The polymer’s versatility has led various entrepreneurial groups to propose partnerships with researcher Kehl and has attracted clients from diverse areas. The company Rytpak, from São Paulo, for example, is purchasing an unfinished product in order to produce packaging for various segments of the industry. As it is biodegradable, it is interesting multinational companies that are looking to substitute their EPS packaging, rejected by various European countries because of the waste.
Caterpillar, the manufacturer of machines such as bulldozers, conveyor belt tractors and generators, are using carpets made from Bioespuma to absorb the lubricating oil in their dealers’ maintenance workshops. The product even functions as a barrier for oil spills in rivers and seas. The oil is absorbed by the foam, which does not sink even when highly soaked. In order to remove the oil, it is sufficient to pass the foam through a machine similar a compressor and it immediately returns to its original shape and can be used again.
Some companies are seeking out Kehl in search of specific solutions. One of these clients, a Japanese group in the food sector, which because of the confidentiality clause in the agreement cannot be identified, want a natural foam that can be placed in the effluent treatment system inside tanks with a capacity to process 10,000 m3. “We’re developing a natural and renewable foam, but not biodegradable, if that were the case it would be consumed by the micro-organisms during the effluent treatment, which is being tested on a pilot scale”, says Vicino. With this device, the effluent treatment capacity of the company will practically double without the need to build a new tank or to invest in works to increase the industrial plant.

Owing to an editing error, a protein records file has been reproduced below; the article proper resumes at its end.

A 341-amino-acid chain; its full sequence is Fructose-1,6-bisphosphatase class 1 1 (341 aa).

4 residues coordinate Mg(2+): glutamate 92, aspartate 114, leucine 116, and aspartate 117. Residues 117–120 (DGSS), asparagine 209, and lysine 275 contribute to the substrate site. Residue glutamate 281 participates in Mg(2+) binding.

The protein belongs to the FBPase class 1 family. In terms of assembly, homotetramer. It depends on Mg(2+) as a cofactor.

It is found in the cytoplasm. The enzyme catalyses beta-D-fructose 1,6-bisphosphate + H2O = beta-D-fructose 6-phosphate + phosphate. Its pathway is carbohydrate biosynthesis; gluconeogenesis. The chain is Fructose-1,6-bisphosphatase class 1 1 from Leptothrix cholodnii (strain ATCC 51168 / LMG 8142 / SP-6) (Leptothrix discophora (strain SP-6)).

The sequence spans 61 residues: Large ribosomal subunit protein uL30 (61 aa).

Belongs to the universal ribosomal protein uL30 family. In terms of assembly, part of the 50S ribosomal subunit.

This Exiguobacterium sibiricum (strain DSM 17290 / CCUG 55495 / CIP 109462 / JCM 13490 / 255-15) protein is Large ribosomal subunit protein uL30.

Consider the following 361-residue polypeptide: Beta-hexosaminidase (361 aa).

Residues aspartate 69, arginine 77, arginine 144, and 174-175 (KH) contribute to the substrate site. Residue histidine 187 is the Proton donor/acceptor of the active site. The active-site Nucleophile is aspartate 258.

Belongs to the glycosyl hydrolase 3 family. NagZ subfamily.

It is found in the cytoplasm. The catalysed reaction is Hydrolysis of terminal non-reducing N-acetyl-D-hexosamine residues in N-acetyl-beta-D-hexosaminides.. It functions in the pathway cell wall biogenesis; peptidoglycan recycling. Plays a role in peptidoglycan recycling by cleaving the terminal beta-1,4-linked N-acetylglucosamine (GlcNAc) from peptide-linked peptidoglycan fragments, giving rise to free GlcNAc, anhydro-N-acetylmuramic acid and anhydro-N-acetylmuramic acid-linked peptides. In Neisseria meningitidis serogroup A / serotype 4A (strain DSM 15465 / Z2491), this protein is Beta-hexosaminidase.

A flower producer from the town of Holambra, in the interior of the state of São Paulo, for example, has placed an order for Bioespuma pots for his rose gardens. As the substrate is biodegradable the offshoots can be directly transplanted to the flower beds. The small pots for the plants’ offshoots have in their chemical composition nitrogen, phosphate and potassium (NPK), the basic formula of manure, as well as micronutrients. As the foam degrades into the soil, it liberates the nutrients to the plants. The product is now ready, but the order, of 5,000 small pots, can only be delivered when the company Synbeeosis has its industrial greenhouse ready.
Another Holambra producer wants 80,000 vases per month to substitute those of plastic. In this case the Bioespuma is gaining another configuration by having a useful lifespan of around ten years. The Kehl company has already produced prototypes to be used in hydroponic cultivation and in flower arrangements, substituting synthetic foam, which will also be manufactured by the partner company. The decision to pass on the production of bio-material to another company was taken because Kehl is already manufacturing various products.
In the area of industrial rubbers it is producing shock absorbers, coatings, flooring and wheels, as well as cannulas for veterinary use, made from non-toxic rubber, and a product line made with silicon. “After years investing in research into new products, we decided to center our efforts on putting them on the market”, says researcher Kehl.
The company Synbeeosis is ready to meet the demand. Initially it is going to produce blankets for oil absorption in mechanic workshops and in industries, as well as the pots for agriculture. For the civil construction industry, Nutrispuma boarding is ready, another name of the bio-material for specific applications, substituting the plastics used as molds for concrete, for example.
The company is also preparing to compete in a new niche, the market of pet animal products. Carpets for absorbing the urine of cats and dogs, which degrade rapidly when thrown in the rubbish, and biodegradable plastic sacks for collecting feces are the first launches programmed in this area.